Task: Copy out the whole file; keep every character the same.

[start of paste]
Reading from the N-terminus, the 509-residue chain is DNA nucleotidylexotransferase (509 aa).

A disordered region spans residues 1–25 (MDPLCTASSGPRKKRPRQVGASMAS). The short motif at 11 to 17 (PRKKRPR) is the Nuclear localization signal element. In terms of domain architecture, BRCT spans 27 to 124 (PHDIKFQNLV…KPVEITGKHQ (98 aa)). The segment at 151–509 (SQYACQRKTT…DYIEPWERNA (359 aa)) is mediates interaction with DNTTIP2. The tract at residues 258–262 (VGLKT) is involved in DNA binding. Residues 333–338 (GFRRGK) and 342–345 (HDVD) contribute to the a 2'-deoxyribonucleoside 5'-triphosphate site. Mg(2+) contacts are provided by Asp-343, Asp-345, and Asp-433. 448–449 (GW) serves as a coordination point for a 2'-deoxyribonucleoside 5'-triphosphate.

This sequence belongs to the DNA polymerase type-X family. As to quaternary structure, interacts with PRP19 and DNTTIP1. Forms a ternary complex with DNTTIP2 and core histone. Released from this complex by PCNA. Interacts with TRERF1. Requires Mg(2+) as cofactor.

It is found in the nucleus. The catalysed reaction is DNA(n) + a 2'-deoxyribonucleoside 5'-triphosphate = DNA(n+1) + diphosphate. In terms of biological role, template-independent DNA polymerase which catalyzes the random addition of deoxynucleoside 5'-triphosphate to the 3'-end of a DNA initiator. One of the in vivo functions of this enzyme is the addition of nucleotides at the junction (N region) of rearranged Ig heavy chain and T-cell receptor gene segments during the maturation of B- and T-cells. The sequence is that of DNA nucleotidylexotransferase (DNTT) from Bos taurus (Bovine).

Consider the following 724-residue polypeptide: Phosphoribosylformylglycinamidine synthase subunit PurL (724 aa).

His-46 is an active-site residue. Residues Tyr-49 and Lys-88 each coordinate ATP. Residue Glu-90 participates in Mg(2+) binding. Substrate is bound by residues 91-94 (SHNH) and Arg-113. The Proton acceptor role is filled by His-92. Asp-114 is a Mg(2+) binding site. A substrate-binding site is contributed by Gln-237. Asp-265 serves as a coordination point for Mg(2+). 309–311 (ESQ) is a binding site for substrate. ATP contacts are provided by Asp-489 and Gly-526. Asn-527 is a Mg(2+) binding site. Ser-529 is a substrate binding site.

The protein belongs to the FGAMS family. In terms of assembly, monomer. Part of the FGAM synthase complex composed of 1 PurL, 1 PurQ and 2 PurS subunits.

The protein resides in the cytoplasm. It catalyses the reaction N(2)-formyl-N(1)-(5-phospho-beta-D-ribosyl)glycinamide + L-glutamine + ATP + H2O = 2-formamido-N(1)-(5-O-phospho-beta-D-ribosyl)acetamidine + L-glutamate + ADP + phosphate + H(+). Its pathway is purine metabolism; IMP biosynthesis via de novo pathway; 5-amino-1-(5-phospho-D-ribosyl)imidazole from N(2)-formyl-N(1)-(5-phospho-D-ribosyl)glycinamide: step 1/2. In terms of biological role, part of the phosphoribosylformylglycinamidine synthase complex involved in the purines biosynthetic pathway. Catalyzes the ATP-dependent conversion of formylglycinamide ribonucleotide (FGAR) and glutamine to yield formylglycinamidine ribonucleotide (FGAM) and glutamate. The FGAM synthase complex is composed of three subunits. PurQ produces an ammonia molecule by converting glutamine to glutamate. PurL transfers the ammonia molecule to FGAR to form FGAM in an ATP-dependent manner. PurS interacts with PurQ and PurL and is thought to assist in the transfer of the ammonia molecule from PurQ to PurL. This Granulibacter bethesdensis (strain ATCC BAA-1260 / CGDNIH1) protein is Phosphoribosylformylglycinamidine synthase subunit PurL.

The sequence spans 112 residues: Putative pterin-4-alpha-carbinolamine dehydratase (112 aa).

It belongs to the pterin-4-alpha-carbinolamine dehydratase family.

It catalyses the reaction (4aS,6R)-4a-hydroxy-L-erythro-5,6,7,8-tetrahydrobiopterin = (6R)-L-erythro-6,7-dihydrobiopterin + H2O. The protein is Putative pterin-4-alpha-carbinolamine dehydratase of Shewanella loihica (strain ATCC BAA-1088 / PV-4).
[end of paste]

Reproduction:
Reading from the N-terminus, the 509-residue chain is DNA nucleotidylexotransferase (509 aa).

A disordered region spans residues 1–25 (MDPLCTASSGPRKKRPRQVGASMAS). The short motif at 11 to 17 (PRKKRPR) is the Nuclear localization signal element. In terms of domain architecture, BRCT spans 27 to 124 (PHDIKFQNLV…KPVEITGKHQ (98 aa)). The segment at 151–509 (SQYACQRKTT…DYIEPWERNA (359 aa)) is mediates interaction with DNTTIP2. The tract at residues 258–262 (VGLKT) is involved in DNA binding. Residues 333–338 (GFRRGK) and 342–345 (HDVD) contribute to the a 2'-deoxyribonucleoside 5'-triphosphate site. Mg(2+) contacts are provided by Asp-343, Asp-345, and Asp-433. 448–449 (GW) serves as a coordination point for a 2'-deoxyribonucleoside 5'-triphosphate.

This sequence belongs to the DNA polymerase type-X family. As to quaternary structure, interacts with PRP19 and DNTTIP1. Forms a ternary complex with DNTTIP2 and core histone. Released from this complex by PCNA. Interacts with TRERF1. Requires Mg(2+) as cofactor.

It is found in the nucleus. The catalysed reaction is DNA(n) + a 2'-deoxyribonucleoside 5'-triphosphate = DNA(n+1) + diphosphate. In terms of biological role, template-independent DNA polymerase which catalyzes the random addition of deoxynucleoside 5'-triphosphate to the 3'-end of a DNA initiator. One of the in vivo functions of this enzyme is the addition of nucleotides at the junction (N region) of rearranged Ig heavy chain and T-cell receptor gene segments during the maturation of B- and T-cells. The sequence is that of DNA nucleotidylexotransferase (DNTT) from Bos taurus (Bovine).

Consider the following 724-residue polypeptide: Phosphoribosylformylglycinamidine synthase subunit PurL (724 aa).

His-46 is an active-site residue. Residues Tyr-49 and Lys-88 each coordinate ATP. Residue Glu-90 participates in Mg(2+) binding. Substrate is bound by residues 91-94 (SHNH) and Arg-113. The Proton acceptor role is filled by His-92. Asp-114 is a Mg(2+) binding site. A substrate-binding site is contributed by Gln-237. Asp-265 serves as a coordination point for Mg(2+). 309–311 (ESQ) is a binding site for substrate. ATP contacts are provided by Asp-489 and Gly-526. Asn-527 is a Mg(2+) binding site. Ser-529 is a substrate binding site.

The protein belongs to the FGAMS family. In terms of assembly, monomer. Part of the FGAM synthase complex composed of 1 PurL, 1 PurQ and 2 PurS subunits.

The protein resides in the cytoplasm. It catalyses the reaction N(2)-formyl-N(1)-(5-phospho-beta-D-ribosyl)glycinamide + L-glutamine + ATP + H2O = 2-formamido-N(1)-(5-O-phospho-beta-D-ribosyl)acetamidine + L-glutamate + ADP + phosphate + H(+). Its pathway is purine metabolism; IMP biosynthesis via de novo pathway; 5-amino-1-(5-phospho-D-ribosyl)imidazole from N(2)-formyl-N(1)-(5-phospho-D-ribosyl)glycinamide: step 1/2. In terms of biological role, part of the phosphoribosylformylglycinamidine synthase complex involved in the purines biosynthetic pathway. Catalyzes the ATP-dependent conversion of formylglycinamide ribonucleotide (FGAR) and glutamine to yield formylglycinamidine ribonucleotide (FGAM) and glutamate. The FGAM synthase complex is composed of three subunits. PurQ produces an ammonia molecule by converting glutamine to glutamate. PurL transfers the ammonia molecule to FGAR to form FGAM in an ATP-dependent manner. PurS interacts with PurQ and PurL and is thought to assist in the transfer of the ammonia molecule from PurQ to PurL. This Granulibacter bethesdensis (strain ATCC BAA-1260 / CGDNIH1) protein is Phosphoribosylformylglycinamidine synthase subunit PurL.

The sequence spans 112 residues: Putative pterin-4-alpha-carbinolamine dehydratase (112 aa).

It belongs to the pterin-4-alpha-carbinolamine dehydratase family.

It catalyses the reaction (4aS,6R)-4a-hydroxy-L-erythro-5,6,7,8-tetrahydrobiopterin = (6R)-L-erythro-6,7-dihydrobiopterin + H2O. The protein is Putative pterin-4-alpha-carbinolamine dehydratase of Shewanella loihica (strain ATCC BAA-1088 / PV-4).